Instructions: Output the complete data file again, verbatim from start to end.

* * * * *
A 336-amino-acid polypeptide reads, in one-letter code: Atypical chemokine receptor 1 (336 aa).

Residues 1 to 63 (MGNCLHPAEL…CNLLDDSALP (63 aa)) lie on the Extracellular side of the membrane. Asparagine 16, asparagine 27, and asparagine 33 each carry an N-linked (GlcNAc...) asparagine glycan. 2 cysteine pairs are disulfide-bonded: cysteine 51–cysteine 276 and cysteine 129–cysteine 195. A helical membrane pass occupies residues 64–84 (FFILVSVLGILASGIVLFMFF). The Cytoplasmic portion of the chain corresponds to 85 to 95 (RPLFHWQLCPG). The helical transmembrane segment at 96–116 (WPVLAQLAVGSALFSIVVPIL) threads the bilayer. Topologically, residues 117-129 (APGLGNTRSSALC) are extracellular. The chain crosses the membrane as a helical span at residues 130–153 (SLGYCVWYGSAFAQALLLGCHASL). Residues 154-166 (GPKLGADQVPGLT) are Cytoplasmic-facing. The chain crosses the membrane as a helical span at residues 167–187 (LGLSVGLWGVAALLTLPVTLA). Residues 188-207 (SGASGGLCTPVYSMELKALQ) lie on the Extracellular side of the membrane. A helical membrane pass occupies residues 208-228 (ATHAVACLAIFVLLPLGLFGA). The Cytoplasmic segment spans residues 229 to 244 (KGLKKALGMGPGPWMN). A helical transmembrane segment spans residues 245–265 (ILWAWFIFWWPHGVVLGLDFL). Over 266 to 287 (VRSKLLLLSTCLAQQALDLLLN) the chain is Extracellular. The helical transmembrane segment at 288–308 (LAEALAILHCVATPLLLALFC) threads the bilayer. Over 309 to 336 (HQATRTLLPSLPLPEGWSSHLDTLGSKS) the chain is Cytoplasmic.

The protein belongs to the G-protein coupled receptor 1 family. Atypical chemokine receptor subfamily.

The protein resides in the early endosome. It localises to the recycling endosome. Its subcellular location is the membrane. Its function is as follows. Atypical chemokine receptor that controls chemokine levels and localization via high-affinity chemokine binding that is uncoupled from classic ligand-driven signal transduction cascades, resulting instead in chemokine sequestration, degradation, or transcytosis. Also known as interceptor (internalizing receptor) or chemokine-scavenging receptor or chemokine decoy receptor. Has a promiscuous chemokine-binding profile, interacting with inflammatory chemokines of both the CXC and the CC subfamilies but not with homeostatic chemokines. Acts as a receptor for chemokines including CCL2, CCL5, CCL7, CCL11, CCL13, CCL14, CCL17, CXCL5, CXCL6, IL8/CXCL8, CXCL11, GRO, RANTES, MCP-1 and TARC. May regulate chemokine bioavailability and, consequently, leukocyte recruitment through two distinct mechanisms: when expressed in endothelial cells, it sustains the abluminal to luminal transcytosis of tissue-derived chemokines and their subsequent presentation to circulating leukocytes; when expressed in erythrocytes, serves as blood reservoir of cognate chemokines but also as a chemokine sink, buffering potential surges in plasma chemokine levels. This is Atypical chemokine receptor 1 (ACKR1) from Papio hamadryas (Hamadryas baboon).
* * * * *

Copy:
A 336-amino-acid polypeptide reads, in one-letter code: Atypical chemokine receptor 1 (336 aa).

Residues 1 to 63 (MGNCLHPAEL…CNLLDDSALP (63 aa)) lie on the Extracellular side of the membrane. Asparagine 16, asparagine 27, and asparagine 33 each carry an N-linked (GlcNAc...) asparagine glycan. 2 cysteine pairs are disulfide-bonded: cysteine 51–cysteine 276 and cysteine 129–cysteine 195. A helical membrane pass occupies residues 64–84 (FFILVSVLGILASGIVLFMFF). The Cytoplasmic portion of the chain corresponds to 85 to 95 (RPLFHWQLCPG). The helical transmembrane segment at 96–116 (WPVLAQLAVGSALFSIVVPIL) threads the bilayer. Topologically, residues 117-129 (APGLGNTRSSALC) are extracellular. The chain crosses the membrane as a helical span at residues 130–153 (SLGYCVWYGSAFAQALLLGCHASL). Residues 154-166 (GPKLGADQVPGLT) are Cytoplasmic-facing. The chain crosses the membrane as a helical span at residues 167–187 (LGLSVGLWGVAALLTLPVTLA). Residues 188-207 (SGASGGLCTPVYSMELKALQ) lie on the Extracellular side of the membrane. A helical membrane pass occupies residues 208-228 (ATHAVACLAIFVLLPLGLFGA). The Cytoplasmic segment spans residues 229 to 244 (KGLKKALGMGPGPWMN). A helical transmembrane segment spans residues 245–265 (ILWAWFIFWWPHGVVLGLDFL). Over 266 to 287 (VRSKLLLLSTCLAQQALDLLLN) the chain is Extracellular. The helical transmembrane segment at 288–308 (LAEALAILHCVATPLLLALFC) threads the bilayer. Over 309 to 336 (HQATRTLLPSLPLPEGWSSHLDTLGSKS) the chain is Cytoplasmic.

The protein belongs to the G-protein coupled receptor 1 family. Atypical chemokine receptor subfamily.

The protein resides in the early endosome. It localises to the recycling endosome. Its subcellular location is the membrane. Its function is as follows. Atypical chemokine receptor that controls chemokine levels and localization via high-affinity chemokine binding that is uncoupled from classic ligand-driven signal transduction cascades, resulting instead in chemokine sequestration, degradation, or transcytosis. Also known as interceptor (internalizing receptor) or chemokine-scavenging receptor or chemokine decoy receptor. Has a promiscuous chemokine-binding profile, interacting with inflammatory chemokines of both the CXC and the CC subfamilies but not with homeostatic chemokines. Acts as a receptor for chemokines including CCL2, CCL5, CCL7, CCL11, CCL13, CCL14, CCL17, CXCL5, CXCL6, IL8/CXCL8, CXCL11, GRO, RANTES, MCP-1 and TARC. May regulate chemokine bioavailability and, consequently, leukocyte recruitment through two distinct mechanisms: when expressed in endothelial cells, it sustains the abluminal to luminal transcytosis of tissue-derived chemokines and their subsequent presentation to circulating leukocytes; when expressed in erythrocytes, serves as blood reservoir of cognate chemokines but also as a chemokine sink, buffering potential surges in plasma chemokine levels. This is Atypical chemokine receptor 1 (ACKR1) from Papio hamadryas (Hamadryas baboon).